Herbicide Resistance Action Committee, which is a committee of technical representatives from the major agrichemical companies, was created in the 1980s to deal with the rising problems of resistance to ALS and ACCase inhibitors as well as the more established triazine resistance. This committee, of which I was the chair for four years, was and still is very active in developing and publishing guidelines on managing herbicide resistance and in creating and supporting a web-based database on the instances of herbicide-resistant weeds. However, this committee is confined to technical issues and for legal reasons does not get involved in marketing issues. Industry has been criticized for acting too slowly when resistance is selected for new mechanisms of action, such as the HPPD or PPO inhibitors, but it takes time to really understand the extent of the problem and to determine how to best deal with it. Industry has been very active in urging the maintenance of registration of older herbicides that are vital tools for resistance management. With the advent of widespread glyphosate-resistant weeds, industry also is re-emphasizing the discovery of herbicides with new mechanisms of action. Industry has been supportive of regulations that actually deal with herbicide resistance, such as the addition of mechanism of action group identification to the label, but each company is reluctant to implement new strategies without the participation of all of the companies. Unilateral action can be nonproductive if it is not supported by other companies. This will continue to be an impediment for implementing best management practices and can undermine university and governmental recommendations unless industry is an active participant in developing these practices.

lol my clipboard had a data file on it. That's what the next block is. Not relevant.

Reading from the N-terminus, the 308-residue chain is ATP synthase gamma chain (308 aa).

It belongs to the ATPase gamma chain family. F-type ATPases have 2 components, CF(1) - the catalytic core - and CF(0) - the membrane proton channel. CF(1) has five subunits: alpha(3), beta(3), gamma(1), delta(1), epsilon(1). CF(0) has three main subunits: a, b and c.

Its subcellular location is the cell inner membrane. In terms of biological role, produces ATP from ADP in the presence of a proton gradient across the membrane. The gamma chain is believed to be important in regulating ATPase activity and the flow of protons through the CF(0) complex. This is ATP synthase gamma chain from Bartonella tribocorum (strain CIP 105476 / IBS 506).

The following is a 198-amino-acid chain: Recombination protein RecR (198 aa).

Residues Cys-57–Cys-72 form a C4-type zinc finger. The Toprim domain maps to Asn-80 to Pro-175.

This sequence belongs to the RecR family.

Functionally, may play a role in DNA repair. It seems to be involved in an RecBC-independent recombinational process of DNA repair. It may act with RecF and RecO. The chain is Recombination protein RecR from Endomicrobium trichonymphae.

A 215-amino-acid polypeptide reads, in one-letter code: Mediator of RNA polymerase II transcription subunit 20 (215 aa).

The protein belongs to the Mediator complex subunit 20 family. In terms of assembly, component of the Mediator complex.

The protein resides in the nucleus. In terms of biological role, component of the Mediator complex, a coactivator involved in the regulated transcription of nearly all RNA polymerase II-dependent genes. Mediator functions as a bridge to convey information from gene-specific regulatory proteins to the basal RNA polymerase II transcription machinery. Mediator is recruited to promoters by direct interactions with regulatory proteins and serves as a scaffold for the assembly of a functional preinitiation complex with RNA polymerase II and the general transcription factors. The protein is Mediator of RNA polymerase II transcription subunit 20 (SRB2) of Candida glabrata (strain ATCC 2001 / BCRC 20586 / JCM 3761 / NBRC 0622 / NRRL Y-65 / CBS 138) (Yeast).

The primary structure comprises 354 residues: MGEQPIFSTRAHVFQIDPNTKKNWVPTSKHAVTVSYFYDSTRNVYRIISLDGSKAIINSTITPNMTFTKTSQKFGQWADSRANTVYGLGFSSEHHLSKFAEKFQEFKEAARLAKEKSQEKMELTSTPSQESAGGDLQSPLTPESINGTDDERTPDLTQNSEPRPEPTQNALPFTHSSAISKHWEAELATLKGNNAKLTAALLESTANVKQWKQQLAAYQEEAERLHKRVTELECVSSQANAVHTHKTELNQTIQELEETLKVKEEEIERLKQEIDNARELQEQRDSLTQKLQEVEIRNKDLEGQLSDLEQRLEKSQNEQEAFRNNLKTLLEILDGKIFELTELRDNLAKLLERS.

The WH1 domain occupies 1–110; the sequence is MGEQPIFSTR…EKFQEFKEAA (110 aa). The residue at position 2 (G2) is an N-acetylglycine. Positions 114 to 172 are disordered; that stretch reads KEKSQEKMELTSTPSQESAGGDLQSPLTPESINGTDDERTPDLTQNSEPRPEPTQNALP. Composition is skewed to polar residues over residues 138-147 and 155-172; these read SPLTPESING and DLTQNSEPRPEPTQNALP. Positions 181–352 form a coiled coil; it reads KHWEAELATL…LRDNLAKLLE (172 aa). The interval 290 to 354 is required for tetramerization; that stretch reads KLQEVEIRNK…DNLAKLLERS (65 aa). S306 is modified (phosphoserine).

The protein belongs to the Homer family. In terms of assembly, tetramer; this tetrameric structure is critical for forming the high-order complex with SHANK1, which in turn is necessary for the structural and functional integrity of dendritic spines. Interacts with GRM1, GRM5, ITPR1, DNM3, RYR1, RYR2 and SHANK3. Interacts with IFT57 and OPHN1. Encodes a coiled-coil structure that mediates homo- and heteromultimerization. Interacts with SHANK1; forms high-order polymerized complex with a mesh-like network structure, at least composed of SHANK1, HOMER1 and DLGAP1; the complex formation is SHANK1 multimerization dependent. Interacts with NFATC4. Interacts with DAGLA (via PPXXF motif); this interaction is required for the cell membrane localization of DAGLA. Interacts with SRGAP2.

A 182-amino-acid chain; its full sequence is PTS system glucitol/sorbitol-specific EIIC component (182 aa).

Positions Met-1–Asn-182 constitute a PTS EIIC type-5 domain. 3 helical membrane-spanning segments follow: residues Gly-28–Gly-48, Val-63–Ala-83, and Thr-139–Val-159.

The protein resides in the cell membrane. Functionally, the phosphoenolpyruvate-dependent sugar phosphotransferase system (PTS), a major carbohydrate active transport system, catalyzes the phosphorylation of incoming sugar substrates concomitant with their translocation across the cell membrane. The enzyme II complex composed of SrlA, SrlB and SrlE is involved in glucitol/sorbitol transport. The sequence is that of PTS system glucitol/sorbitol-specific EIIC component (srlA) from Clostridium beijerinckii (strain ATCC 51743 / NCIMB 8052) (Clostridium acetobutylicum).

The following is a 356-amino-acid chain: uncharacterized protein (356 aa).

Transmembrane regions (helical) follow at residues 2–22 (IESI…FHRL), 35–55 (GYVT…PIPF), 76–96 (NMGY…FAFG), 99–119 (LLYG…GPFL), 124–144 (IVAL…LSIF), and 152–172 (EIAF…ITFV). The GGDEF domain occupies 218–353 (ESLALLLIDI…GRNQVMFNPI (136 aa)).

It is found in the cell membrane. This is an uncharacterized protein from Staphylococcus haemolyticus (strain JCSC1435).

Prickly lettuce (Lactuca serriola), courtesy of Stan Shebs (http://commons.wikimedia.org/wiki/File:Lactuca_serriola_3.jpg).